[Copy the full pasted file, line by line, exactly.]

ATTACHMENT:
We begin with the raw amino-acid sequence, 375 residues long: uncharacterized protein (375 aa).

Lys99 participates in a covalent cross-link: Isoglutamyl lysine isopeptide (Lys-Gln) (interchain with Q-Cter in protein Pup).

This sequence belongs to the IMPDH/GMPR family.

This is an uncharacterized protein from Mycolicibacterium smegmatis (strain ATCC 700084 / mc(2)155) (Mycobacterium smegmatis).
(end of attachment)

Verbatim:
We begin with the raw amino-acid sequence, 375 residues long: uncharacterized protein (375 aa).

Lys99 participates in a covalent cross-link: Isoglutamyl lysine isopeptide (Lys-Gln) (interchain with Q-Cter in protein Pup).

This sequence belongs to the IMPDH/GMPR family.

This is an uncharacterized protein from Mycolicibacterium smegmatis (strain ATCC 700084 / mc(2)155) (Mycobacterium smegmatis).